After the two domains are mapped onto each other, we can then transfer information from the base domain to the target domain. In Structure Mapping theory, this involves producing candidate inferences. These are potential inferences about the target, from the base, that come from the entities that are part of the common relational structure, but present only in the base. Those entities are carried over to the target, and placed in the corresponding position in the relational structure of its representation. If these inferences are good fits, they are kept. If not, they are discarded.
The view of analogy I've just described is quite obviously domain general. It involves types of processes (retrieval, mapping, and transfer) that can be used to perform analogies in any domain. There are, however, some domain-specific models of analogy. Most of these come from the embodied cognition literature. Others (e.g., Phineas6, see this paper for a short description, complete with neat diagrams) are designed to handle specific domains, and usually involve domain-specific mechanisms for evaluating transfer (Phineas is designed to handle physics problems, and uses physics-specific rules).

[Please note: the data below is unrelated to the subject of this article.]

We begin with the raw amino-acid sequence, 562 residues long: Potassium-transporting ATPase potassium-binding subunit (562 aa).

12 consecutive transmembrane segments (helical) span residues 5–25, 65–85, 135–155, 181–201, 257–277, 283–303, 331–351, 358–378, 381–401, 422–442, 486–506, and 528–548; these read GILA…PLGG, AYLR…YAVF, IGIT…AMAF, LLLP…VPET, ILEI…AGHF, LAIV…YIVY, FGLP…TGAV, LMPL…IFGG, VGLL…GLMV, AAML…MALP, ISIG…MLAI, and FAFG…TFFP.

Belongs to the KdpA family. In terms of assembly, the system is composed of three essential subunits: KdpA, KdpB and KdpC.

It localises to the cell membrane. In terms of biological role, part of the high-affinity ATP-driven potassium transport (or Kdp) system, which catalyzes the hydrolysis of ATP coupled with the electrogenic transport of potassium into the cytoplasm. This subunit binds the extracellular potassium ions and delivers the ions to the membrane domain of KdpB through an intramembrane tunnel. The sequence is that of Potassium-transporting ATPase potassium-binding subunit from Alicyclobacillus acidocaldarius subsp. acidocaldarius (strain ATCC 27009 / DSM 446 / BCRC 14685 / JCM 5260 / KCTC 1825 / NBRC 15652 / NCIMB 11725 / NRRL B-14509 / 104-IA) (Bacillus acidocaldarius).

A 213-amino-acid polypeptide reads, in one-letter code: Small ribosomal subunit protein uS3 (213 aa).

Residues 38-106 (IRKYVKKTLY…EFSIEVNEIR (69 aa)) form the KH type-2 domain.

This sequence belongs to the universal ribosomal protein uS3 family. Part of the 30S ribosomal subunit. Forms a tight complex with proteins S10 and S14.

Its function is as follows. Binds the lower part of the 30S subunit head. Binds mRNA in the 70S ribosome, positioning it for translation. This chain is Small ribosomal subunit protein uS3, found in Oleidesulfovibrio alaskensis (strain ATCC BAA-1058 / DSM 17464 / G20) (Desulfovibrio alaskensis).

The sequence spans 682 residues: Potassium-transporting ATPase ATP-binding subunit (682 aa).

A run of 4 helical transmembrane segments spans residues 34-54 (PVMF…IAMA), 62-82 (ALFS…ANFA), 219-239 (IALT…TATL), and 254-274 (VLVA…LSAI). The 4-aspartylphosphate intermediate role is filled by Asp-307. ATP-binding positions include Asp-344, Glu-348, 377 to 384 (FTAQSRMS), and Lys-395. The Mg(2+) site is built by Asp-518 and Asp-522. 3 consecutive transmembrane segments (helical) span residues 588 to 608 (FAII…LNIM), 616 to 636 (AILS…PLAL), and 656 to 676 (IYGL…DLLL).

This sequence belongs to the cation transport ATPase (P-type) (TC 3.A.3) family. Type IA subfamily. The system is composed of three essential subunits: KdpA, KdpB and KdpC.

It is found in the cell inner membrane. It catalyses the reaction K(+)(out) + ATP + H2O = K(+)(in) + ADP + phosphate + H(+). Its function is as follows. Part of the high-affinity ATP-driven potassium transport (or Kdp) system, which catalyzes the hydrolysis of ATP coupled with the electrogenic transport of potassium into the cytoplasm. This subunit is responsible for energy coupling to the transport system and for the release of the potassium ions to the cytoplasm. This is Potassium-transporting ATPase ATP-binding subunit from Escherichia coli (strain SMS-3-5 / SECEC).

As with theories of analogical reasoning, most theories of category-based induction are domain-general. There are four main types of inferences involving category-knowledge. The first, usually called taxonomic inference, is the most simple. For taxonomic categories (e.g., most biological categories), the "is-a" relationship that relates them to each other has certain immutable features. One of them is that any feature of a superordinate category is also a feature of its subordinate categories. Thus, if birds (the superordinate category) have wings, then robins (a subordinate of birds) have wings. The second type, sometimes called "specific" arguments, involves making inductive inferences from members of a category to other members of that category (e.g., zebras have organ X, therefore horses have organ X). This can also be thought of as inferences from one (or more) category to another category, where both categories are members of a third higher-level category. The third type, called "general" arguments, involves inferences from members of a category to the category itself (e.g., zebras and horses have organ X, therefore all mammals have organ X). The fourth type, called "mixed" arguments, involves inferences from members of separate categories (e.g., zebras and robins) to a higher-level category of which one of the premise categories is a member (e.g., mammals). There has been a substantial amount of research on these last three types of inference (the first type is pretty straightforward, though there has been a lot of research on taxonomic categories, which I may talk about in a future post). I'll try to talk a little bit about each, but most of the discussion will be about inferences between members of a category (or inferences between categories).